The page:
The use of airpower in wartime calls to mind the massive bombings of World War II, but airplanes have long been instrumental in small wars as well. Ever since its use by the French to put down rebellious Moroccan tribes in 1913, airpower has been employed to fight in limited but often lengthy small conflicts around the globe. This is the first comprehensive history of airpower in small wars--conflicts pitting states against non-state groups such as insurgents, bandits, factions, and terrorists--tracing it from the early years of the twentieth century to the present day. It examines dozens of conflicts with strikingly different scenarios: the Greek Civil War, the Philippine Anti-Huk campaign, French and British colonial wars, the war in South Vietnam before the American escalation, counterinsurgency in southern Africa, Latin American counterguerrilla operations, and counterinsurgency and counterterrorist campaigns in the Middle East over the last four decades. For each war, the authors describe the strategies employed on both sides of the conflict, the air forces engaged, and the specific airpower tactics employed. They discuss the ground campaigns and provide the political background necessary to understand the air campaigns, and in each case they judge the utility of airpower in its broadest sense. In their historic sweep, they show how forms of airpower evolved from planes to police helicopters, aircraft of the civilian air reserve, and today's unmanned aircraft. They also disclose how small wars after World War II required new strategies, operational solutions, and tactics. By taking this broad view of small-war airpower, the authors are able to make assessments about the mosteffective and least effective means of employing airpower. They offer specific conclusions ranging from the importance of comprehensive strategy to the need for the United States and its allies to expand small-wars training progra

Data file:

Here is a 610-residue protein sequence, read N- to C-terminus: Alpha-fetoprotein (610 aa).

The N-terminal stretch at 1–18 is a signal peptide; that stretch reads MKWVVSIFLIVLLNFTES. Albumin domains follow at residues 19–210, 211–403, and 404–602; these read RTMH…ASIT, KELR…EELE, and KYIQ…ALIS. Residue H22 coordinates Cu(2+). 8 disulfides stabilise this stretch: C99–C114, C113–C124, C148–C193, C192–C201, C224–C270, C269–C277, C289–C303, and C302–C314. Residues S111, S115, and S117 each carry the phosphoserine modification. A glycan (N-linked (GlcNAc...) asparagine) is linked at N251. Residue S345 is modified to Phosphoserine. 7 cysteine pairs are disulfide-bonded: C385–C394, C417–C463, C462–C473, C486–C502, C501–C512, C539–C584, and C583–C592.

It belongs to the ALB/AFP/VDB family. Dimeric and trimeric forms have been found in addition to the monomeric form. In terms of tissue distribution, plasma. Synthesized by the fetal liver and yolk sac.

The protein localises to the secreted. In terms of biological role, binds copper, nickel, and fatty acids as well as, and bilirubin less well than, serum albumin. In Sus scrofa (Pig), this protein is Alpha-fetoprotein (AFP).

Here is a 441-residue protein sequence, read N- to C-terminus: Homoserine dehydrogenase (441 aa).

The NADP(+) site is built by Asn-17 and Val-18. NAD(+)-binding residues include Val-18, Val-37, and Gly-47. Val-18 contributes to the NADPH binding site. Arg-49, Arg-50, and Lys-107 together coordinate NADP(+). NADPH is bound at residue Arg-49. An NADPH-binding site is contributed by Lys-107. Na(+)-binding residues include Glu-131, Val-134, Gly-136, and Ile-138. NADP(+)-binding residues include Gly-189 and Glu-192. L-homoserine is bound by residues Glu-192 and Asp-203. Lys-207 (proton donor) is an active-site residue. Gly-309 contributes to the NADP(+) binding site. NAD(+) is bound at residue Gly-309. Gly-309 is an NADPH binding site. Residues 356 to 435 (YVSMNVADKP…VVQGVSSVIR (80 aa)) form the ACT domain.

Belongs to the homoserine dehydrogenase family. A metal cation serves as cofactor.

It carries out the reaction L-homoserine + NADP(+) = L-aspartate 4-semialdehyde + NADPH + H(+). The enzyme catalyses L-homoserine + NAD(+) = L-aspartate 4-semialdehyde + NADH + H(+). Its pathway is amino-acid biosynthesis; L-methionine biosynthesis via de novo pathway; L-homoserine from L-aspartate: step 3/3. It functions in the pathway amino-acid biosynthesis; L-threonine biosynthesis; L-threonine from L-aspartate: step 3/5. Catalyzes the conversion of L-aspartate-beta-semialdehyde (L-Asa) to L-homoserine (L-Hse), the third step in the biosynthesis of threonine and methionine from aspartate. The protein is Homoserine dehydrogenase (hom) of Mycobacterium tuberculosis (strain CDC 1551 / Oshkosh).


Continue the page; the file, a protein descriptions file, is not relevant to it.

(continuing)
We know that trauma can leave syndromes in its wake. But can the anticipation of violence be a form of violence as well? Tense Future argues that it can-that twentieth-century war technologies and practices, particularly the aerial bombing of population centers, introduced non-combatants to a coercive and traumatizing expectation. During wartime, civilians braced for the next raid; during peacetime they braced for the next war. The pre-traumatic stress they experienced permeates the century's public debates and cultural works. In a series of groundbreaking readings, Saint-Amour illustrates how air war prophets theorized the wounding power of anticipation, how archive theory changed course in war's shadow, and how speculative fiction conjured visions of a civilizational collapse that would end literacy itself. And in this book's central chapters, he shows us how Ford Madox Ford, Robert Musil, James Joyce, Virginia Woolf, and other interwar modernist writers faced the memory of one war and the prospect of another, some by pitting their fictions' encyclopedic scale and formal turbulence against total war, others by conceding war's inevitability while refusing to long for a politically regressive peace. Total war: a conflict that exempts no one, disregarding any difference between soldier and civilian. Tense Future forever alters our understanding of the concept of total war by tracing its emergence during the First World War, its incubation in air power theory between the wars, and above all its profound partiality. For total war, during most of the twentieth century, meant conflict between imperial nation states; it did not include the violence those states routinely visited on colonial subjects during peacetime. Tacking back and forth between metropole and colony, between world war and police action, Saint-Amour describes the interwar refashioning of a world system of violence-production, one that remains largely intact in our own moment of perpetual interwar.